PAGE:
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ATM: Guessing The Bears 2018 Big Board

| March 7th, 2018

Under Ryan Pace, the Bears have primarily targeted great athletes at positions of need in the first round. After the Combine, there’s no reason to expect that to be different this year. Here is how I suspect the team’s Big Board may look, as of today, with the assumption that top players like Bradley Chubb, Saquon Barkley and Minkah Fitzpatrick will already be off the board.

10. Da’Shawn Hand, DL, Alabama

It’s entirely possible that the Bears are sick of waiting for Jon Bullard to emerge. There’s no reason Bullard shouldn’t have been starting over Mitch Unrein in his second season, but it didn’t happen. The Bears need a third stud up front so they don’t run Akiem Hicks into the ground.

9.  Calvin Ridley, WR, Alabama

Ridley came in a bit smaller than expected and didn’t test very well, coming in the seventh SPARQ percentile. That doesn’t mean he can’t be a good receiver, but it’s unlikely that he’ll be a great one and probably not worth a top 10 pick. Still, he could be a good option for the Bears if they were to trade back into the middle of the first round. More likely, their best bet will be addressing the receiver position in free agency.

8. Denzel Ward, CB, Ohio State

Doesn’t have the size or length the Bears look for at cornerback but he’s such a great athlete, they could overlook that. Generally thought to be the best CB in the draft.

7. Quenton Nelson, OL, Notre Dame

There’s a lot to be said about taking a guard in the top 10 but much of it could be moot if a team were to switch Nelson to tackle. Regardless, I don’t think the Bears would’ve hired the best offensive line coach in the world to take an already-polished guard in the top 10. Harry Hiestand gives the Bears the ability to take a guard in the mid-round and count on him developing into a stud so they can use their premium picks on premium positions.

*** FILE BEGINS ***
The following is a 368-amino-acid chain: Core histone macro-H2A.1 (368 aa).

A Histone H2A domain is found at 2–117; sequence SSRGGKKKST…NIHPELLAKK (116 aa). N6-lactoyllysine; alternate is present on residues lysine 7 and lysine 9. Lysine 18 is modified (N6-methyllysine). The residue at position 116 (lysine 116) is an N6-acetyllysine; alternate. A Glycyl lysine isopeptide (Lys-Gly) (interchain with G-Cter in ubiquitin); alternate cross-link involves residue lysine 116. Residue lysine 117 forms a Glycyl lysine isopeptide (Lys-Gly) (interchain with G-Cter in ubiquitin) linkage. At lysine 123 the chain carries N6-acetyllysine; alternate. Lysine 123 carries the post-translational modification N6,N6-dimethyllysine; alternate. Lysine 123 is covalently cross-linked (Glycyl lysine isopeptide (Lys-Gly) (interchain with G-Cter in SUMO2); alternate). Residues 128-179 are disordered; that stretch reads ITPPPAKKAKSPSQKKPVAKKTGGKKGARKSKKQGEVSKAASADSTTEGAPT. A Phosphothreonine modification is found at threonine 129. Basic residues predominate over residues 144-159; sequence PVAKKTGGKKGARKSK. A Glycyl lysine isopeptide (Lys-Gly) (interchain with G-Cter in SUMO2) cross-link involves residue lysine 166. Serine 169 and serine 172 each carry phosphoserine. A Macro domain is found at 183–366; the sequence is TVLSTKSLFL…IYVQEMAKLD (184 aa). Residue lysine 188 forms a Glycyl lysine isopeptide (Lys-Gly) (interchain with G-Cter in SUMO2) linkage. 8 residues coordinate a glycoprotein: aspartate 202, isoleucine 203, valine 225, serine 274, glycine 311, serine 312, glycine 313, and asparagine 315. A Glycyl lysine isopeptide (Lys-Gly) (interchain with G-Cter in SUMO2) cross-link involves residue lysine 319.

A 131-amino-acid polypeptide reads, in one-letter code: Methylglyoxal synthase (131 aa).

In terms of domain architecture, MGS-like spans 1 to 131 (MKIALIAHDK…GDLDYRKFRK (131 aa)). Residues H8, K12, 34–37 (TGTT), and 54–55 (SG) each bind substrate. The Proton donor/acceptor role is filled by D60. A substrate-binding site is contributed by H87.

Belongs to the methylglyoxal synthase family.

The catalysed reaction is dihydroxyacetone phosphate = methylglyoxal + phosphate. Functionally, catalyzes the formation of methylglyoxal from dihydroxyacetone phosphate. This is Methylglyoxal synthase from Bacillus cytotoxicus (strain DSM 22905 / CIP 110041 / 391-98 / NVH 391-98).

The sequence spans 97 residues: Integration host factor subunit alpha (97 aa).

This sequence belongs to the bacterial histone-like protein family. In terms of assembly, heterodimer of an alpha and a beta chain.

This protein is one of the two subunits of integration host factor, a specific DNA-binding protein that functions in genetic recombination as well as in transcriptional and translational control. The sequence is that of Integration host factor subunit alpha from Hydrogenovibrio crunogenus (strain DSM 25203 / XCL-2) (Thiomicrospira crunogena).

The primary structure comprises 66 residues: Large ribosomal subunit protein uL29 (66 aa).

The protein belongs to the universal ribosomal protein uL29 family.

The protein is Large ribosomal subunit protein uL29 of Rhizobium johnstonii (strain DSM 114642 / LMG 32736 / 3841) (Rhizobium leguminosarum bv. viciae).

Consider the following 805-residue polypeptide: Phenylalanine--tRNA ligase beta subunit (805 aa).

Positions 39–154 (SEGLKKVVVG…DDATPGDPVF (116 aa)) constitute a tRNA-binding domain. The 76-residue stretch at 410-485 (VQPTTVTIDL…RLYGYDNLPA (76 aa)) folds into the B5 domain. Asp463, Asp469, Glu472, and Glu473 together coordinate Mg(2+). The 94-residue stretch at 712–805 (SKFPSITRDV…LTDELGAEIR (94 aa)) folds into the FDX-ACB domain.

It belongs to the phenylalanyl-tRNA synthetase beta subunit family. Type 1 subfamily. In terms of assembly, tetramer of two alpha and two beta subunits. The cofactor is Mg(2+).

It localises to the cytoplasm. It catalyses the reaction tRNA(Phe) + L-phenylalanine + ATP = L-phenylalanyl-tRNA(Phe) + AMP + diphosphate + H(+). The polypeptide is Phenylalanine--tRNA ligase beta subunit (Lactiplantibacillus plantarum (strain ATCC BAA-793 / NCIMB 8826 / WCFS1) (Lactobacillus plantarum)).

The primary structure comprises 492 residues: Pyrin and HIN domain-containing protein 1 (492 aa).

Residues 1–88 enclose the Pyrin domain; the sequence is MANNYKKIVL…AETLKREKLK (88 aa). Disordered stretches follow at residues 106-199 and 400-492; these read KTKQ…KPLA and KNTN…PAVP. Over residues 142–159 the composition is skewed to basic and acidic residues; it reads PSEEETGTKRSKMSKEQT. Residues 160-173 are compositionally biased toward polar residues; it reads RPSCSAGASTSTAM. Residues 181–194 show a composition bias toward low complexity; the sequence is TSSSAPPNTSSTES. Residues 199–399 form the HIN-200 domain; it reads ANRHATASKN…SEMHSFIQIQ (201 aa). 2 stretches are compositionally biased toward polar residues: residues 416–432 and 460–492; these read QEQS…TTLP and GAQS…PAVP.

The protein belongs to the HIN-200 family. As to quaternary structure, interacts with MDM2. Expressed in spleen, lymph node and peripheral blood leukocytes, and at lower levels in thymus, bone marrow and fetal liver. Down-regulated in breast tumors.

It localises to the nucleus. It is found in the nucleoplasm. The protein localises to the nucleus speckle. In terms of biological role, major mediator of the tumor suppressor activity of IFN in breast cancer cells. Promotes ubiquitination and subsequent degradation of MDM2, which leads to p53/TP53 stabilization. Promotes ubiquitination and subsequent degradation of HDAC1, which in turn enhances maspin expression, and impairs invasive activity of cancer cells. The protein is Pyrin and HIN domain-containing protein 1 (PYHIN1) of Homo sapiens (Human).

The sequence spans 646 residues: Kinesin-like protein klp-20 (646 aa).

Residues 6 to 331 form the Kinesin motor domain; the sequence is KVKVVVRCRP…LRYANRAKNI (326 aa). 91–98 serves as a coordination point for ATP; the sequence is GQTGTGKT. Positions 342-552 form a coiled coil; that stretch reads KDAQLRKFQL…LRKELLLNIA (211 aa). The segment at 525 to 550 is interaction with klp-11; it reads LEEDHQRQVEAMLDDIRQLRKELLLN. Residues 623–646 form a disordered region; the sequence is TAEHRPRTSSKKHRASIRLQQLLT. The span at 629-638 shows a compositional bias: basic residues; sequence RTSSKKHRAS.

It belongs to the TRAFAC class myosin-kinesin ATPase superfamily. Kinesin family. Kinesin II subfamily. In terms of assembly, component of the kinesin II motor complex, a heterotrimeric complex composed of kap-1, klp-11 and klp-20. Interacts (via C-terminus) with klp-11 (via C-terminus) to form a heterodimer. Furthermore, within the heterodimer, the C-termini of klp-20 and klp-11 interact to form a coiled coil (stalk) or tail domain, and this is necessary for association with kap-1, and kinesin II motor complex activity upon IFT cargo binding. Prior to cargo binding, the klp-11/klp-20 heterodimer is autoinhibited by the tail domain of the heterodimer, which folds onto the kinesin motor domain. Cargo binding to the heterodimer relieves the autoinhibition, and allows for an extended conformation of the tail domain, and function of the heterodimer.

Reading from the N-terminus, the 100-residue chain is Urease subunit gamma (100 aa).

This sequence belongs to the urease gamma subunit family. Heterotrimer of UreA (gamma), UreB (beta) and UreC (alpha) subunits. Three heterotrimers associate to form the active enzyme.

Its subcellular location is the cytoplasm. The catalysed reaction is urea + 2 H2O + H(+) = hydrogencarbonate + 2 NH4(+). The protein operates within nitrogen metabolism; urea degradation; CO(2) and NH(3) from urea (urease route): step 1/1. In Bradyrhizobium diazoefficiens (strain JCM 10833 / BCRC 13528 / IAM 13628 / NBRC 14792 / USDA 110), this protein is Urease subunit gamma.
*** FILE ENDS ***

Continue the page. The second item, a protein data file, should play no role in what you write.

6. Harold Landry, Edge, Boston College

This is my personal favorite option for the Bears but he falls just short of their arm-length standard. Landry’s arms measured 32.875 inches and if you look back at Pace and Fangio’s recent histories, you’ll see that 17 of the 19 defensive line and edge players their teams have drafted have had arms measuring at least 33 inches with the only exceptions being late round picks. Is Landry close enough? I hope so, but the evidence suggests otherwise.

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ATM: Players to Watch At The Combine

| February 28th, 2018

The NFL’s annual meat market is here.

Don’t listen to anyone who tells you it doesn’t matter. The Bears, in particular, seem to value athleticism with their early picks and there’s no reason to think this year will be any different.

Here are a few players to watch when the combine really gets rolling later this week.


Calvin Ridley, WR, Alabama

Ridley is generally thought to be the top wide receiver but there are questions about whether or not he deserves to be a top-10 pick.

After a 1,000-yard season as a freshman, Ridley failed to reach that mark again in his final two years. While much of the blame for that has gone to Alabama’s horrendous quarterback play, there are still questions about the wideout.

One major thing NFL teams will need to see is if Ridley is taller than six-feet, like he is listed. If he comes in shorter, teams are going to question his ability to play outside. Since 2010 only two receivers who measured under six-feet were drafted in the top-10. Neither — Tavon Austin and John Ross —  have worked out so far.

Even if he is six-foot-one, Ridley needs to show he has at least good athletic ability to create separation from defenders.

Read DBB’s Saturday Scout column on Ridley HERE.


Tremaine Edmunds, LB, Virginia Tech

You don’t often see off-the-ball linebackers who look and move like Edmunds.

Expected to measure in at around 6’5″, 250 pounds, Edmunds is a player a lot of teams are going to want to take a close look at. In addition to his freakish size, he flies around the ball and could be a menace covering the middle of the field.